A Letter from Russia
Shishatsky, Grigory, Freeman
Dear Readers of The Freeman,
Hello, I am Grigory (Greg), whom you might remember from a previous issue of The Freeman ("Letters From Russia," October 1997). First, I should say I have read several issues of The Freeman, which I received from my friend Dennis Peterson, and it has been a real eye-opener to me concerning developments in the United States and other countries.
Second, I am neither an expert in economics nor a politician. I'm just an ordinary Russian man; therefore, I can tell you only what I see around me and what I think and how I feel about what I see. Of course, I was not and am not such a giant of dissidence as Aleksandr Solzhenitsyn or Vasily Aksyonov, whose books we now can read without being afraid of persecution. Nevertheless, I still think that some of my views, opinions, and experiences may be quite interesting to the American reader.
More than ten years have already passed since the beginning of perestroika and almost seven years since the disintegration of the Union of Soviet Socialist Republics. But Russia (to say nothing of all the other republics of the former Soviet empire) is still very far from being a free country. But regardless of what the pro-communist newspapers say, it is my firm conviction that life is improving in Russia, and events are becoming more predictable.
Even with the little freedom we now have in Russia, I think the situation is great because in Soviet times I had less than I have now. As surprising as it may seem, I was not so much disappointed by the continual shortage of various consumer products as by the lack of information about what had been going on in the rest of the world. The Soviet people lived in a kind of information vacuum. All we heard and read was "the tremendous achievements of the Soviet people on the road to communism."
The communist party leaders thought they "knew better" which books the Soviet people should or should not read. Most of the nonfiction books that had been published in the West were out of reach here, although their titles had often been mentioned with much scorn and disapproval in Soviet books, magazines, and newspapers. They were considered "anti-scientific" and "anti-social," contradicting the Soviet science and "the Soviet moral conceptions." For example, PsychoCybernetics by Maxwell Maltz, Guide to Personal Happiness by Albert Ellis and Irving Becker, How to Develop a Winning Personality by Martin Panzer, and many other books on self-improvement, were banned. The Soviet literary critics condemned such books for proclaiming egotism and individualism, whereas the Soviet man's priority, they declared, should be diligent work for the welfare of his homeland and the building of communism.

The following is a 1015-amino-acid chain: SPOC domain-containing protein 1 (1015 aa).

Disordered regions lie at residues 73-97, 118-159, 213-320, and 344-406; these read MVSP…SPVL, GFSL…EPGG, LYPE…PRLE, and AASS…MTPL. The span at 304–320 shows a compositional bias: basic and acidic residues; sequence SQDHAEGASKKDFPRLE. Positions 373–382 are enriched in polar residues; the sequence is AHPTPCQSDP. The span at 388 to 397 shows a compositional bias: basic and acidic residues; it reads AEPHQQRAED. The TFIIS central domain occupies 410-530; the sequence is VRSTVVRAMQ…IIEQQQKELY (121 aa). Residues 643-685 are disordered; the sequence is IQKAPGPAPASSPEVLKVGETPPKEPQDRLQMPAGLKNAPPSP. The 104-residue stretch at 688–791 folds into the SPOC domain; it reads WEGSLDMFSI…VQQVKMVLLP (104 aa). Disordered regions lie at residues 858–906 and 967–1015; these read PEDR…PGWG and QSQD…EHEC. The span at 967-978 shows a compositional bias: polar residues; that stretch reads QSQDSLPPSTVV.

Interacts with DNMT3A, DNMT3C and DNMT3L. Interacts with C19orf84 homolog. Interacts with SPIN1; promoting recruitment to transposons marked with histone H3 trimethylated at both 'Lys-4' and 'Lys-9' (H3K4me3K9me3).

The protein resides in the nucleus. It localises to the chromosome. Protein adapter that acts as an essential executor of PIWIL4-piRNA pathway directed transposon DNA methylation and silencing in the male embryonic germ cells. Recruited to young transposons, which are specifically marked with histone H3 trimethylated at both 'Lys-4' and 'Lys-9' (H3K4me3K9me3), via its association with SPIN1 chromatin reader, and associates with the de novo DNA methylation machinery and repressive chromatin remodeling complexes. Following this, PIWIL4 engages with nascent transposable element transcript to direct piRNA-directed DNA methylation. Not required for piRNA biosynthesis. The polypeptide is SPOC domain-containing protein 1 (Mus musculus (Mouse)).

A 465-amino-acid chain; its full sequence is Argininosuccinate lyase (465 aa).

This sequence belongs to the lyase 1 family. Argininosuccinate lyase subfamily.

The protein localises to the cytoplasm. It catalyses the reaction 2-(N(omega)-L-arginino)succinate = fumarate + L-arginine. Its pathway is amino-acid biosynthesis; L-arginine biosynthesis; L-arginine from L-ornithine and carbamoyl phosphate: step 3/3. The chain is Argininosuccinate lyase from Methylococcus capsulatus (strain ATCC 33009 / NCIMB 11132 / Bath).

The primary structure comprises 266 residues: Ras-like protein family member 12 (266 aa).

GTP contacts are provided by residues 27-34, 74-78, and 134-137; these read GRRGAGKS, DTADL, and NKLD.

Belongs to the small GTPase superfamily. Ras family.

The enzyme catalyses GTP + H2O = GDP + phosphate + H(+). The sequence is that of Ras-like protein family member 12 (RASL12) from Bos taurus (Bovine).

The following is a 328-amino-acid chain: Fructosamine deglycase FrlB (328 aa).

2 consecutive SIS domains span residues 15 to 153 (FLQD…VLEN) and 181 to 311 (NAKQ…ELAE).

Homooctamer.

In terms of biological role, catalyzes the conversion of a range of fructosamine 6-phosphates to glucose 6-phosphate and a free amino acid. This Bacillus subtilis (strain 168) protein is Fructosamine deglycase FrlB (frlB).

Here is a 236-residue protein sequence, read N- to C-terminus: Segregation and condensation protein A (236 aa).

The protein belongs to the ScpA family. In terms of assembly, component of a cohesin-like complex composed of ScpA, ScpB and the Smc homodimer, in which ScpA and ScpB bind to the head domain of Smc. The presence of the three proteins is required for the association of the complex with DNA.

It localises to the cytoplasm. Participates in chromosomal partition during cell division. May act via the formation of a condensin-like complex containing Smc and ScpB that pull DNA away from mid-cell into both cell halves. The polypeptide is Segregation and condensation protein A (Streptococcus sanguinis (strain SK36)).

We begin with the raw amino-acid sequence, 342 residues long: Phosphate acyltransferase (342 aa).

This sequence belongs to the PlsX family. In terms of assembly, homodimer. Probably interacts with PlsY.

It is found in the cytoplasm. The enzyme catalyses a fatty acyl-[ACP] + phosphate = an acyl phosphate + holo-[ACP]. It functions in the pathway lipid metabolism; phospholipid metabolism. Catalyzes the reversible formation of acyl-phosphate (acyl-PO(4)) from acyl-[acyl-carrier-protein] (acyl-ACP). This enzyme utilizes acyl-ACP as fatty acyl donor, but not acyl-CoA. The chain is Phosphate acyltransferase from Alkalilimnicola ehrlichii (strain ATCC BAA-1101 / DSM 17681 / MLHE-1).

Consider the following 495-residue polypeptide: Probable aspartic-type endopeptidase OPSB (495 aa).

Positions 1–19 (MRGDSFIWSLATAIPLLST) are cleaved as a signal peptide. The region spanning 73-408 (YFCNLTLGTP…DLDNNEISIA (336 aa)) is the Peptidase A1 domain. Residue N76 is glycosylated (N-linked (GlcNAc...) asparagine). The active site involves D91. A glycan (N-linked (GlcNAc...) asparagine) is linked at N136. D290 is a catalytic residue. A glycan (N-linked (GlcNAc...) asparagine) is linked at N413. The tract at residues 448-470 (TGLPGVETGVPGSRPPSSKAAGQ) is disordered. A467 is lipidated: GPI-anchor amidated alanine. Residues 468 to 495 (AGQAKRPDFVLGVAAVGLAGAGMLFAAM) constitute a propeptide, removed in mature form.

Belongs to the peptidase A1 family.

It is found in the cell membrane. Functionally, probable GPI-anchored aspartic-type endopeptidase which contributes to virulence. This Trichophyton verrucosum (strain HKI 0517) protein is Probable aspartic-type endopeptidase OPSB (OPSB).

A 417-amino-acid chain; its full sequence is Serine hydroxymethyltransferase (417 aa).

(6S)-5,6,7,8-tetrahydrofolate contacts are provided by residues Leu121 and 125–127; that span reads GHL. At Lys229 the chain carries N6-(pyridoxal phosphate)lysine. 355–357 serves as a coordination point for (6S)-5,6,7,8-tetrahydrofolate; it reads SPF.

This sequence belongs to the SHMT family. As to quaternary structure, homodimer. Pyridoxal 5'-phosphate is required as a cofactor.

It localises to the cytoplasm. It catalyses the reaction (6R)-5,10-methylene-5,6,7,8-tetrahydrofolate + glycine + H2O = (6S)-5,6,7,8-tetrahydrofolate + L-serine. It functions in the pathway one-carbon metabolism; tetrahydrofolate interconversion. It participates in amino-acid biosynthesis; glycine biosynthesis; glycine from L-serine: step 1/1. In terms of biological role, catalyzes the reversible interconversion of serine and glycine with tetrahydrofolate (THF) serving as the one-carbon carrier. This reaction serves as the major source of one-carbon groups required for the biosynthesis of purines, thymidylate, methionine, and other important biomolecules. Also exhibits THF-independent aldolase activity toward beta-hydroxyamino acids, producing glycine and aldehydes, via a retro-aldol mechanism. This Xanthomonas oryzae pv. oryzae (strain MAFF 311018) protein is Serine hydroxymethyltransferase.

Nowadays I know for sure that I will not have to run all over the town and through every store in search of a package of washing powder, an electric bulb, or a pair of socks, as I used to do in Soviet times. All of these products are available at the local marketplace at reasonable prices. I will never forget how in 1982 a friend and I used to stand in line for three hours or even longer at the only milk shop in this town just to buy some milk.
Even today the communist newspapers prefer not to mention such facts. They ramble on continuously about how harmful Boris Yeltsin's reforms have been to Russia and declare that the reforms are leading only to the decay and ruin of our country. I cannot agree with such views because what I see indicates quite the opposite. The people's faces have changed. I can see more smiles around me. The young men and women have become less inhibited. The shop assistants have become more polite, attentive, and courteous toward the consumers.
In Soviet times, when someone approached a saleswoman, she would look at him with a what-do-you-want-from-me expression on her face as if he were her personal enemy. It may seem either funny or insignificant, but that's just how it used to be. …